15 Mar 2013

Computer Learning Systems Review GCSE English

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It's very seductive to think we can sit our kids in front of a computer and they'll learn. Books like Detoxing Childhood set out the dangers of too much screen time. But we're busy, and we don't have time to sit them down and do homework. So we find a screen-based learning system, which looks fun, and hope for the best.

Iamlearninghome.com gets great reviews and is used in schools. It costs £5 per month recurring, or £49 a year. So I thought I'd try using it for GCSE English. The system contains an array of games designed to boost learning, and identifies which areas kids do, and don't understand. Finding, then filling in gaps, is essential to good revision, so this looked perfect.

First, the games. They would have been exciting - in a 1980s arcade. Perhaps. Older kids and teens would find the low grade gameplay infuriating rather than exciting. The games I saw interrupted the revision, rather than being an integral part of it, which was somewhat disappointing. It felt a bit like breaking off a test every three questions to play space invaders.

Don't assume this system will teach your child. The English games I tried were test-based, and you needed to know the subject thoroughly already in order to hit a high score. There was no clear explanation about why the answer was right or wrong, and the system marked answers as incorrect that would have gained credit in a GCSE exam.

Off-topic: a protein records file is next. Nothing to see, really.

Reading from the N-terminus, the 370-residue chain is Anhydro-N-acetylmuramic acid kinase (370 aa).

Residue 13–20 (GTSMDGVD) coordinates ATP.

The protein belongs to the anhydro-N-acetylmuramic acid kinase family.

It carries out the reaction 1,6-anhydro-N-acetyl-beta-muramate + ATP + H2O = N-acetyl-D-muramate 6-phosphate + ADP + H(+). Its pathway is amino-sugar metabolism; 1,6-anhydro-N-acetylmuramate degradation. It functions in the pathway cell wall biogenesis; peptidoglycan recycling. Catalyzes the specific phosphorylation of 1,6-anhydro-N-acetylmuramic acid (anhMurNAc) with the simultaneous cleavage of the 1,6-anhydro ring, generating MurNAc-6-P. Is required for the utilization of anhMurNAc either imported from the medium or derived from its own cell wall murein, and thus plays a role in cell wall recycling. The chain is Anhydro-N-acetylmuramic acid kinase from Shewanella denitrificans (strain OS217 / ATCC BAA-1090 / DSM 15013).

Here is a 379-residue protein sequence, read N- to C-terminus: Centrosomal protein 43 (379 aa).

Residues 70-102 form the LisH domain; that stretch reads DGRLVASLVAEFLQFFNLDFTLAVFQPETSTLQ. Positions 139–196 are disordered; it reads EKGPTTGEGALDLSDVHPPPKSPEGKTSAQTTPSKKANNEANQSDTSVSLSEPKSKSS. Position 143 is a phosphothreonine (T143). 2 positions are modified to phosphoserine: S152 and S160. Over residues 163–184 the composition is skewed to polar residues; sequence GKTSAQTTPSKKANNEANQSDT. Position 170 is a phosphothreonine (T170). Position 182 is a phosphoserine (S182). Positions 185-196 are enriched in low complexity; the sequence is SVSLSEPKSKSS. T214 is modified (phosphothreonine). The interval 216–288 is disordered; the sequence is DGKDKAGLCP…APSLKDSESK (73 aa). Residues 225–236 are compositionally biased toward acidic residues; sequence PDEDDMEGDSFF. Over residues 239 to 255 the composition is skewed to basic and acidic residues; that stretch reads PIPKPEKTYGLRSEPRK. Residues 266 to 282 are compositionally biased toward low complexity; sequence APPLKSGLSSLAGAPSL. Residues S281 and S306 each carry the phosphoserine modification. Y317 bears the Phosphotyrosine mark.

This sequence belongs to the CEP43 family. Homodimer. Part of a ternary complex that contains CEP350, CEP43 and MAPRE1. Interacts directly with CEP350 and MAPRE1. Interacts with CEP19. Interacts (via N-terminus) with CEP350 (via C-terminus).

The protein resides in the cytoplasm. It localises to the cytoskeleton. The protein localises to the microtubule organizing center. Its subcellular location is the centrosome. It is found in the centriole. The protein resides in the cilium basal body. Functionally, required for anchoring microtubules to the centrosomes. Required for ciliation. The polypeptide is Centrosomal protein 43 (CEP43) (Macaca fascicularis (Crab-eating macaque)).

In Science or Maths, this online system probably works better -as in these subjects, the answer is either right or wrong. In English, interpretation is everything. The scoring system on I Am Learning was so inflexible it might well confuse students and lead them to doubt their own knowledge.

If you want to help your kids in English, invest in good textbooks and revision guides instead. Get a checklist of what topics will probably appear on the exam, and let your child fill in the gaps themselves. At least then they're taking charge of their own learning.

If you want to try I am learning for yourself, you can sign up with Paypal, then cancel your subscription if you don't like it. If you get stuck cancelling, check Paypal's Help section. For Maths, I'd recommend Mymaths, which most secondary schools subscribe to, or Mathletics, which is also popular. These programmes give video tutorials as well as tests. Don't just leave them with it though. Always check that your child is working at the right level.

If you do have time to sit with your kids, and give support, they'll love you for it. Teaching your kids (anything at all) is a fab way to bond, and they'll remember it forever.